There has been a lot of speculation over what is causing the rise in autism rates, but a study out of the greater Vancouver area offers strong evidence that a pregnant woman's exposure to certain pollutants significantly increases the child's risk of autism.

It's considered one of the largest studies to date on the issue, published in JAMA Pediatrics, involving the health records of more than 132,000 children over a five-year period, with a five-year follow-up.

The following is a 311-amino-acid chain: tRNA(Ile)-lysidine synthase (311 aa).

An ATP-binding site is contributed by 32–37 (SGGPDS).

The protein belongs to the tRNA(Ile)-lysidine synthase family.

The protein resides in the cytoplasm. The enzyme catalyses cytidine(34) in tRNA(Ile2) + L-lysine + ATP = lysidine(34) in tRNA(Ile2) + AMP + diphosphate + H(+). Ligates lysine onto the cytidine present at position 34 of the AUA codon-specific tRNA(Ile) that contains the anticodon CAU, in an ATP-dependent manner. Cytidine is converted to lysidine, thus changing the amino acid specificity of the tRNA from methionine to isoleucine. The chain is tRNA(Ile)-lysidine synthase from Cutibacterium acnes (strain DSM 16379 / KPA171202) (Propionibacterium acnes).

Researchers at the University of British Columbia and Frasier University found maternal exposure to nitric oxide during pregnancy was associated with a higher risk of autism among their offspring.

Nitric oxides are a key component of ozone pollution and smog, which has been notoriously hard to reduce in many cities around the country.

The study did not, however, find a link between autism and particulate matter pollution, which is tiny solid and liquid particles that come from car exhaust, for example.

Researchers say they believe reducing exposures to nitric oxide, could help slow or at least lower the rising rates of autism.